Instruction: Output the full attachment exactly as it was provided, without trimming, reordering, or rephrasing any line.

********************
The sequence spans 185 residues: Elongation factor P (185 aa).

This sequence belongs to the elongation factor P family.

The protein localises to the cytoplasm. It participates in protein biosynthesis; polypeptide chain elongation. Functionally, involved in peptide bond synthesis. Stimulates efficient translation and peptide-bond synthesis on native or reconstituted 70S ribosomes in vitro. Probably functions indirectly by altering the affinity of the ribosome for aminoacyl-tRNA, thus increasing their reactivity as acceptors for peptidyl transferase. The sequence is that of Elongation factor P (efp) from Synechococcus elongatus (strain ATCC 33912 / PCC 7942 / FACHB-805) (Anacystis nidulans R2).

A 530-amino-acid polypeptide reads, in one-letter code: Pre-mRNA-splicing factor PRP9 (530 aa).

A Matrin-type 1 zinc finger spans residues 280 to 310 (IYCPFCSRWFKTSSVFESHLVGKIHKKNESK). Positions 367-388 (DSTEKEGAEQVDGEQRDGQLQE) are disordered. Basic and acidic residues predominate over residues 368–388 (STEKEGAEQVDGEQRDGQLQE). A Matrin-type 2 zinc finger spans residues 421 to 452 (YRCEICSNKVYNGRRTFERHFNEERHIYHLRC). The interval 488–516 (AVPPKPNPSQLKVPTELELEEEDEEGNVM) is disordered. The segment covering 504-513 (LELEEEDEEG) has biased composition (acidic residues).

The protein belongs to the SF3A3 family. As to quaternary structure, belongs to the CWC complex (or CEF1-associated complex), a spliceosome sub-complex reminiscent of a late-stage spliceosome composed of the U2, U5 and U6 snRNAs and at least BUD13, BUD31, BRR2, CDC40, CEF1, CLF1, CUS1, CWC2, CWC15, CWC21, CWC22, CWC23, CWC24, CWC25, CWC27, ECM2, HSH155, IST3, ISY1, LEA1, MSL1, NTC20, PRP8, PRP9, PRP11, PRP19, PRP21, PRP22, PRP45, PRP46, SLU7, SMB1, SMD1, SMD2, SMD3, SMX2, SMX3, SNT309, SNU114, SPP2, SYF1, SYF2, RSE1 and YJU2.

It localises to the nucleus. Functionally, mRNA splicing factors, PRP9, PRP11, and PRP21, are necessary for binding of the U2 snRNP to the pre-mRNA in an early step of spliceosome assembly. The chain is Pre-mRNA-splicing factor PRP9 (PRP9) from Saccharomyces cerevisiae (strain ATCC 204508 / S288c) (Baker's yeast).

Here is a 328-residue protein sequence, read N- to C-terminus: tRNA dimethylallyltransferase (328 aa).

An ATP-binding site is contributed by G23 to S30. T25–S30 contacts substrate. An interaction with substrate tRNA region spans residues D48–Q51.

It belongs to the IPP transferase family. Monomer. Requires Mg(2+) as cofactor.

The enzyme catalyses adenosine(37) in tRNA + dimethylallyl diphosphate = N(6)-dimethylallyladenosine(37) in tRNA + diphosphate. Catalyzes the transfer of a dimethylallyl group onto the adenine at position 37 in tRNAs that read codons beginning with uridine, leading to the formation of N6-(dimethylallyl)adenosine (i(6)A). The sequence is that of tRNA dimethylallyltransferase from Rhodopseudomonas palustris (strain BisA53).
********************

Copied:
The sequence spans 185 residues: Elongation factor P (185 aa).

This sequence belongs to the elongation factor P family.

The protein localises to the cytoplasm. It participates in protein biosynthesis; polypeptide chain elongation. Functionally, involved in peptide bond synthesis. Stimulates efficient translation and peptide-bond synthesis on native or reconstituted 70S ribosomes in vitro. Probably functions indirectly by altering the affinity of the ribosome for aminoacyl-tRNA, thus increasing their reactivity as acceptors for peptidyl transferase. The sequence is that of Elongation factor P (efp) from Synechococcus elongatus (strain ATCC 33912 / PCC 7942 / FACHB-805) (Anacystis nidulans R2).

A 530-amino-acid polypeptide reads, in one-letter code: Pre-mRNA-splicing factor PRP9 (530 aa).

A Matrin-type 1 zinc finger spans residues 280 to 310 (IYCPFCSRWFKTSSVFESHLVGKIHKKNESK). Positions 367-388 (DSTEKEGAEQVDGEQRDGQLQE) are disordered. Basic and acidic residues predominate over residues 368–388 (STEKEGAEQVDGEQRDGQLQE). A Matrin-type 2 zinc finger spans residues 421 to 452 (YRCEICSNKVYNGRRTFERHFNEERHIYHLRC). The interval 488–516 (AVPPKPNPSQLKVPTELELEEEDEEGNVM) is disordered. The segment covering 504-513 (LELEEEDEEG) has biased composition (acidic residues).

The protein belongs to the SF3A3 family. As to quaternary structure, belongs to the CWC complex (or CEF1-associated complex), a spliceosome sub-complex reminiscent of a late-stage spliceosome composed of the U2, U5 and U6 snRNAs and at least BUD13, BUD31, BRR2, CDC40, CEF1, CLF1, CUS1, CWC2, CWC15, CWC21, CWC22, CWC23, CWC24, CWC25, CWC27, ECM2, HSH155, IST3, ISY1, LEA1, MSL1, NTC20, PRP8, PRP9, PRP11, PRP19, PRP21, PRP22, PRP45, PRP46, SLU7, SMB1, SMD1, SMD2, SMD3, SMX2, SMX3, SNT309, SNU114, SPP2, SYF1, SYF2, RSE1 and YJU2.

It localises to the nucleus. Functionally, mRNA splicing factors, PRP9, PRP11, and PRP21, are necessary for binding of the U2 snRNP to the pre-mRNA in an early step of spliceosome assembly. The chain is Pre-mRNA-splicing factor PRP9 (PRP9) from Saccharomyces cerevisiae (strain ATCC 204508 / S288c) (Baker's yeast).

Here is a 328-residue protein sequence, read N- to C-terminus: tRNA dimethylallyltransferase (328 aa).

An ATP-binding site is contributed by G23 to S30. T25–S30 contacts substrate. An interaction with substrate tRNA region spans residues D48–Q51.

It belongs to the IPP transferase family. Monomer. Requires Mg(2+) as cofactor.

The enzyme catalyses adenosine(37) in tRNA + dimethylallyl diphosphate = N(6)-dimethylallyladenosine(37) in tRNA + diphosphate. Catalyzes the transfer of a dimethylallyl group onto the adenine at position 37 in tRNAs that read codons beginning with uridine, leading to the formation of N6-(dimethylallyl)adenosine (i(6)A). The sequence is that of tRNA dimethylallyltransferase from Rhodopseudomonas palustris (strain BisA53).